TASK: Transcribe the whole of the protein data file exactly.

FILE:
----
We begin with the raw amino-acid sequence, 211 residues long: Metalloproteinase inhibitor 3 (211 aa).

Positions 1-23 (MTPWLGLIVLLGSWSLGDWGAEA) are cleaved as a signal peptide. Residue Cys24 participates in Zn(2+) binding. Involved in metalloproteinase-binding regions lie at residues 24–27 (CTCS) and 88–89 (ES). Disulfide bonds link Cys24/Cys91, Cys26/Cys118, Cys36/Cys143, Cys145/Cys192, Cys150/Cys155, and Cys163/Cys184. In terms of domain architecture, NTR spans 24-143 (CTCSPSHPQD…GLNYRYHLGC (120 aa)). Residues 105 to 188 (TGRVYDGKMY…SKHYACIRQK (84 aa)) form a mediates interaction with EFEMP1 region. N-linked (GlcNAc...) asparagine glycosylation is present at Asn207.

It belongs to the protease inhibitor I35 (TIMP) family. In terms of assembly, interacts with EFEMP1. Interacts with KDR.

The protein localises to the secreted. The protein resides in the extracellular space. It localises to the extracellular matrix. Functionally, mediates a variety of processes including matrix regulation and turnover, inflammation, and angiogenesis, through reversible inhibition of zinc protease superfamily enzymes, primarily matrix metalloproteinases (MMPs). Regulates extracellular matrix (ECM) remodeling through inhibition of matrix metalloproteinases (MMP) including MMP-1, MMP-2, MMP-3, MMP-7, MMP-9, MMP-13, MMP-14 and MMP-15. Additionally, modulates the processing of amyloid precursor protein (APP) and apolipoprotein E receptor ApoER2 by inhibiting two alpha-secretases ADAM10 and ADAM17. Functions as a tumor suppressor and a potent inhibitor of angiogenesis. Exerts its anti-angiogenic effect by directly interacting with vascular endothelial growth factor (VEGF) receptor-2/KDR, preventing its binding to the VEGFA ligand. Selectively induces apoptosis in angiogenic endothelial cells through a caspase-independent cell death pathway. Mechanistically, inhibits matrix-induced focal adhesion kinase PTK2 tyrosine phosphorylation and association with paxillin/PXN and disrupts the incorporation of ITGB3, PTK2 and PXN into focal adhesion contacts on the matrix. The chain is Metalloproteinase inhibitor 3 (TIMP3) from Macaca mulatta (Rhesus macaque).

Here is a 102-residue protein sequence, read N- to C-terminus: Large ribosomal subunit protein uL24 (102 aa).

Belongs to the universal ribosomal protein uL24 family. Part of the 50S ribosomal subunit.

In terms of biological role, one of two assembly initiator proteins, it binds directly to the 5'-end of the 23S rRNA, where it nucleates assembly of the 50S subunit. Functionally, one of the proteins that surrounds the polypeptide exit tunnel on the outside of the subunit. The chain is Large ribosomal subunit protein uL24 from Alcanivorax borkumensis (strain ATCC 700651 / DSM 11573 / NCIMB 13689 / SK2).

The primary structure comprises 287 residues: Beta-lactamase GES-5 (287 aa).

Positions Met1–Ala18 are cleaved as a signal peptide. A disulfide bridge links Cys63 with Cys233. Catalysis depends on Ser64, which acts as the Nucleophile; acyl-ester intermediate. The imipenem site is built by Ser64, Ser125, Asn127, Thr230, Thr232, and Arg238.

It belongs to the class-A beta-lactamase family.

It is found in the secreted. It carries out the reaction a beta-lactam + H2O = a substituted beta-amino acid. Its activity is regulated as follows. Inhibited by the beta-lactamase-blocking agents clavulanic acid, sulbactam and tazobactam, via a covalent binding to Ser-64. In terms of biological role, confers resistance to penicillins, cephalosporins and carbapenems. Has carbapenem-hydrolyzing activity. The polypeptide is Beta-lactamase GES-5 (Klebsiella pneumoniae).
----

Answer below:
We begin with the raw amino-acid sequence, 211 residues long: Metalloproteinase inhibitor 3 (211 aa).

Positions 1-23 (MTPWLGLIVLLGSWSLGDWGAEA) are cleaved as a signal peptide. Residue Cys24 participates in Zn(2+) binding. Involved in metalloproteinase-binding regions lie at residues 24–27 (CTCS) and 88–89 (ES). Disulfide bonds link Cys24/Cys91, Cys26/Cys118, Cys36/Cys143, Cys145/Cys192, Cys150/Cys155, and Cys163/Cys184. In terms of domain architecture, NTR spans 24-143 (CTCSPSHPQD…GLNYRYHLGC (120 aa)). Residues 105 to 188 (TGRVYDGKMY…SKHYACIRQK (84 aa)) form a mediates interaction with EFEMP1 region. N-linked (GlcNAc...) asparagine glycosylation is present at Asn207.

It belongs to the protease inhibitor I35 (TIMP) family. In terms of assembly, interacts with EFEMP1. Interacts with KDR.

The protein localises to the secreted. The protein resides in the extracellular space. It localises to the extracellular matrix. Functionally, mediates a variety of processes including matrix regulation and turnover, inflammation, and angiogenesis, through reversible inhibition of zinc protease superfamily enzymes, primarily matrix metalloproteinases (MMPs). Regulates extracellular matrix (ECM) remodeling through inhibition of matrix metalloproteinases (MMP) including MMP-1, MMP-2, MMP-3, MMP-7, MMP-9, MMP-13, MMP-14 and MMP-15. Additionally, modulates the processing of amyloid precursor protein (APP) and apolipoprotein E receptor ApoER2 by inhibiting two alpha-secretases ADAM10 and ADAM17. Functions as a tumor suppressor and a potent inhibitor of angiogenesis. Exerts its anti-angiogenic effect by directly interacting with vascular endothelial growth factor (VEGF) receptor-2/KDR, preventing its binding to the VEGFA ligand. Selectively induces apoptosis in angiogenic endothelial cells through a caspase-independent cell death pathway. Mechanistically, inhibits matrix-induced focal adhesion kinase PTK2 tyrosine phosphorylation and association with paxillin/PXN and disrupts the incorporation of ITGB3, PTK2 and PXN into focal adhesion contacts on the matrix. The chain is Metalloproteinase inhibitor 3 (TIMP3) from Macaca mulatta (Rhesus macaque).

Here is a 102-residue protein sequence, read N- to C-terminus: Large ribosomal subunit protein uL24 (102 aa).

Belongs to the universal ribosomal protein uL24 family. Part of the 50S ribosomal subunit.

In terms of biological role, one of two assembly initiator proteins, it binds directly to the 5'-end of the 23S rRNA, where it nucleates assembly of the 50S subunit. Functionally, one of the proteins that surrounds the polypeptide exit tunnel on the outside of the subunit. The chain is Large ribosomal subunit protein uL24 from Alcanivorax borkumensis (strain ATCC 700651 / DSM 11573 / NCIMB 13689 / SK2).

The primary structure comprises 287 residues: Beta-lactamase GES-5 (287 aa).

Positions Met1–Ala18 are cleaved as a signal peptide. A disulfide bridge links Cys63 with Cys233. Catalysis depends on Ser64, which acts as the Nucleophile; acyl-ester intermediate. The imipenem site is built by Ser64, Ser125, Asn127, Thr230, Thr232, and Arg238.

It belongs to the class-A beta-lactamase family.

It is found in the secreted. It carries out the reaction a beta-lactam + H2O = a substituted beta-amino acid. Its activity is regulated as follows. Inhibited by the beta-lactamase-blocking agents clavulanic acid, sulbactam and tazobactam, via a covalent binding to Ser-64. In terms of biological role, confers resistance to penicillins, cephalosporins and carbapenems. Has carbapenem-hydrolyzing activity. The polypeptide is Beta-lactamase GES-5 (Klebsiella pneumoniae).